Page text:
14. The method of claim 10, wherein etching the substrate comprises:

forming a first set of fins of the plurality of fins; and
forming a second set of fins of the plurality of fins adjacent the first set of fins of the plurality of fins, wherein the second section of the patterned hardmask is disposed atop the second set of fins.

15. The method of claim 14, wherein the first set of fins of the plurality of fins is etched to a first fin height, wherein the first fin height is less than a second fin height of the second set of fins of the plurality of fins.

16. A fin cut method, comprising:

providing a patterned hardmask over a substrate, the patterned hardmask including a first section and a second section;
providing a mask over the second section of the patterned hardmask;
performing a plasma treatment through an opening of the mask, wherein the plasma treatment impacts the first section of the patterned hardmask; and
performing an etch process to the substrate to form a first set of fins and a second set of fins, wherein the first section of the patterned hardmask and the first set of fins are etched faster than the second section of the patterned hardmask and the second set of fins.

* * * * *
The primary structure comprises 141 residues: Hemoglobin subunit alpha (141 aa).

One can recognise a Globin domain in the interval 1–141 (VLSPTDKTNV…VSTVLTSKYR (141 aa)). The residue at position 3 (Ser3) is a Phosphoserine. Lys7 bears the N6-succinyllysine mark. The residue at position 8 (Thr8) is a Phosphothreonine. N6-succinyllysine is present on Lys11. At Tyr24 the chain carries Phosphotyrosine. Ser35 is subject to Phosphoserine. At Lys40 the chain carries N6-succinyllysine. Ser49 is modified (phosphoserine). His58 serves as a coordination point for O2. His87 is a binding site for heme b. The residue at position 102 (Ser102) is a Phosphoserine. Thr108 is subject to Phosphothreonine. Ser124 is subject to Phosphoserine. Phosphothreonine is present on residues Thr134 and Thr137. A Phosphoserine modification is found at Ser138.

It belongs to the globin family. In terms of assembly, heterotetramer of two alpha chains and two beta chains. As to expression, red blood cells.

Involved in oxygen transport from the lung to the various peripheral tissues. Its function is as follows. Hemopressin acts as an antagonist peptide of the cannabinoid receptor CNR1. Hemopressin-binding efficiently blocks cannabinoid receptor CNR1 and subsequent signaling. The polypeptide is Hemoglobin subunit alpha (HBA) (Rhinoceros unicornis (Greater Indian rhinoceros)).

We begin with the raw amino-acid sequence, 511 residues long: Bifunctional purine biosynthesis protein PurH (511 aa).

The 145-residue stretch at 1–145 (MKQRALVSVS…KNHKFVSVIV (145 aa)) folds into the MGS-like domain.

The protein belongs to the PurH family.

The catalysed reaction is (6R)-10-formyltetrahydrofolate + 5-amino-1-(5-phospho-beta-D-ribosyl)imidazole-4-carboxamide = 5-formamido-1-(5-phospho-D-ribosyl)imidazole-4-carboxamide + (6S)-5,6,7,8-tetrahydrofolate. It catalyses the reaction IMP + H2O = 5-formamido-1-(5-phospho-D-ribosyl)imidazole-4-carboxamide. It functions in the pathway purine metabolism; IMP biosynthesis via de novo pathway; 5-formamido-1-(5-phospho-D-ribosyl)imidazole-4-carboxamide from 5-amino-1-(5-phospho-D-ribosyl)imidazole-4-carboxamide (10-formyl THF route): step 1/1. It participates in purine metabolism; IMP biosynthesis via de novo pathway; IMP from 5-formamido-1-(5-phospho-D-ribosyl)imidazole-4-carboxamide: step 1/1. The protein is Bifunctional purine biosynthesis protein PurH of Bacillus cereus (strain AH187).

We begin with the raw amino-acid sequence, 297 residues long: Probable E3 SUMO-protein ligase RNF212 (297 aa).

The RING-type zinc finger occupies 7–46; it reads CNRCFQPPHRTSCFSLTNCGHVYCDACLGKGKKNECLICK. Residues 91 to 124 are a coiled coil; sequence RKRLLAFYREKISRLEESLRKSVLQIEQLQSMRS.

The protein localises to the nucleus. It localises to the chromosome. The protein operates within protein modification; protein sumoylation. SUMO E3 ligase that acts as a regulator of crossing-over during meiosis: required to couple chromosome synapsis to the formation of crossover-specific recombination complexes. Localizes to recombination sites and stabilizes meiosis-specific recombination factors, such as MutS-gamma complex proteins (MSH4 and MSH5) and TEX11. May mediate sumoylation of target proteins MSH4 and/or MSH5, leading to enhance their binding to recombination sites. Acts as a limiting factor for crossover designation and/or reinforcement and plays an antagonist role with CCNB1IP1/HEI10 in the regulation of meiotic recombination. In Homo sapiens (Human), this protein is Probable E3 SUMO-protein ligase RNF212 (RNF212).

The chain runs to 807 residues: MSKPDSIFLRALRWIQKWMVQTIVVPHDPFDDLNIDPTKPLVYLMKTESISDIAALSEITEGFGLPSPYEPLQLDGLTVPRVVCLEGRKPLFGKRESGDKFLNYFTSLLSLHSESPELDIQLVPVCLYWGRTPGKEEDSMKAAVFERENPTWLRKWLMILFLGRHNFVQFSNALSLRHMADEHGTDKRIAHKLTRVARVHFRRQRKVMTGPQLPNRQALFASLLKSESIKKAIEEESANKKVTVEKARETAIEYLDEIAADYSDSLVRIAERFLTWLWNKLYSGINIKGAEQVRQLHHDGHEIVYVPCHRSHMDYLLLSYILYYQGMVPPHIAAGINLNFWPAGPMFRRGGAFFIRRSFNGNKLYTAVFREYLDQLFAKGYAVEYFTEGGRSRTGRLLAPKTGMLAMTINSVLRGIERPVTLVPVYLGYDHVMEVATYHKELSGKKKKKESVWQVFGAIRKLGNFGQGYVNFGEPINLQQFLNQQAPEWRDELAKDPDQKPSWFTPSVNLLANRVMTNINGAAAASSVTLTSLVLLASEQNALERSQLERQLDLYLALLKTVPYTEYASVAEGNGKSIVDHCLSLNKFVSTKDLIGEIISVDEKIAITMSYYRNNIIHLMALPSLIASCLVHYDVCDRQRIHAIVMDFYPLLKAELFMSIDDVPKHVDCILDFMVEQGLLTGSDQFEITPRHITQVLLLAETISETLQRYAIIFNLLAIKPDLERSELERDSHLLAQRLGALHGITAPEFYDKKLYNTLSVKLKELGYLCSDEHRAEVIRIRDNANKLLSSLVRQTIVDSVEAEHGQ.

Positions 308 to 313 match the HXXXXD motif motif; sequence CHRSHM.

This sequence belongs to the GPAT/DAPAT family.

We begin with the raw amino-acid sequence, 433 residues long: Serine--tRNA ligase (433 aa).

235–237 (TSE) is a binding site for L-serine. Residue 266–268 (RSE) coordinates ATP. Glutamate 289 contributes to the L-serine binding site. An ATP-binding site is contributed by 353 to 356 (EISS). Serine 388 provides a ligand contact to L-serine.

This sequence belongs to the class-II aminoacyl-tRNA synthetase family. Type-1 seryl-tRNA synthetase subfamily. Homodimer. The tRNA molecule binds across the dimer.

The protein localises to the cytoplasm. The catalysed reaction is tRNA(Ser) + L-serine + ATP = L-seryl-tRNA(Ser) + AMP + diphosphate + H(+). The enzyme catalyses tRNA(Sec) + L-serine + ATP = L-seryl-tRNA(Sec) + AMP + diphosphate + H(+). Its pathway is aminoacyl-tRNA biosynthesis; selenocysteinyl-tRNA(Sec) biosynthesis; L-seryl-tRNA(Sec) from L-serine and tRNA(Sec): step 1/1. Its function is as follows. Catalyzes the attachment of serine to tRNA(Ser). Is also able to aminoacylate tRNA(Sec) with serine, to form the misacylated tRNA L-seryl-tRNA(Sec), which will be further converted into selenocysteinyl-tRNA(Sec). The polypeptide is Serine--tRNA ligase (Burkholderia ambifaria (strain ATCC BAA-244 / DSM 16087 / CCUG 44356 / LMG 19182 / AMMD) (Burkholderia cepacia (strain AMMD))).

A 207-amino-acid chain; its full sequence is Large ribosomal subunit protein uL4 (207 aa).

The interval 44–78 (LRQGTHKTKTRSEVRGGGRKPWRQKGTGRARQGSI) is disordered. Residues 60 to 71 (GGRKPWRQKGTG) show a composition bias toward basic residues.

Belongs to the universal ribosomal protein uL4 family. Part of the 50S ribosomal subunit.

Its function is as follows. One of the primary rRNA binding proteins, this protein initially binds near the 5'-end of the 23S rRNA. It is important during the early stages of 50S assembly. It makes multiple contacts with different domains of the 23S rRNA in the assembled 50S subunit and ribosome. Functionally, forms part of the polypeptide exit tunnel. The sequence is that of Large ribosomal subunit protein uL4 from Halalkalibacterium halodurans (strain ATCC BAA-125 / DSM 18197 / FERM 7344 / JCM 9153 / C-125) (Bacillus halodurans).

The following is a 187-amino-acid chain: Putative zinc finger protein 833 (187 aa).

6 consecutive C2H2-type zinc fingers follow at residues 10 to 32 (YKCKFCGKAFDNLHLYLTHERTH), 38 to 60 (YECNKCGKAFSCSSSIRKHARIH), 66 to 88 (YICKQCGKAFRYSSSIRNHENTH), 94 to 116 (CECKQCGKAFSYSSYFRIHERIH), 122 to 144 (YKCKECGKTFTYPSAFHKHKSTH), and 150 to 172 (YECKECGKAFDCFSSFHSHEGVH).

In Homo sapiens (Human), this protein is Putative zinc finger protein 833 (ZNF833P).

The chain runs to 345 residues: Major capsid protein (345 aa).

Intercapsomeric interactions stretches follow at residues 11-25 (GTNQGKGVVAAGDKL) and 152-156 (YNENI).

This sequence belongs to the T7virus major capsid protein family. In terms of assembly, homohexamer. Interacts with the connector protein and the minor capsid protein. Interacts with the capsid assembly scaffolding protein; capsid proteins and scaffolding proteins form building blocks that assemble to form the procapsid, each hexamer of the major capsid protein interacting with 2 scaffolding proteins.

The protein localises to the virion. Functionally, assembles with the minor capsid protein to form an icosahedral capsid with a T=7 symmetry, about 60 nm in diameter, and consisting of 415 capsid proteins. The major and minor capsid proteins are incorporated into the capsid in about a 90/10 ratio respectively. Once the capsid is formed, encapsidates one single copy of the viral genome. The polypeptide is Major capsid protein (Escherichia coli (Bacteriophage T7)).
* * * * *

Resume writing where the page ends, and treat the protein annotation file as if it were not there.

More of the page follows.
17. The fin cut method of claim 16, further comprising removing the mask following the plasma treatment.

18. The fin cut method of claim 16, wherein the etch process removes the first section of the patterned hardmask without removing the second section of the patterned hardmask.

19. The fin cut method of claim 16, wherein the first set of fins is etched to a first fin height, wherein the first fin height is less than a second fin height of the second set of fins.

20. The fin cut method of claim 16, wherein the plasma treatment is an ion assisted directional plasma treatment.

Patent History
Publication number: 20220020593
Type: Application
Filed: Jul 14, 2020
Publication Date: Jan 20, 2022
Applicant: Applied Materials, Inc. (Santa Clara, CA)
Inventor: Min Gyu Sung (Latham, NY)
Application Number: 16/928,267
Classifications
International Classification: H01L 21/3065 (20060101); H01L 21/308 (20060101); H01L 21/8234 (20060101);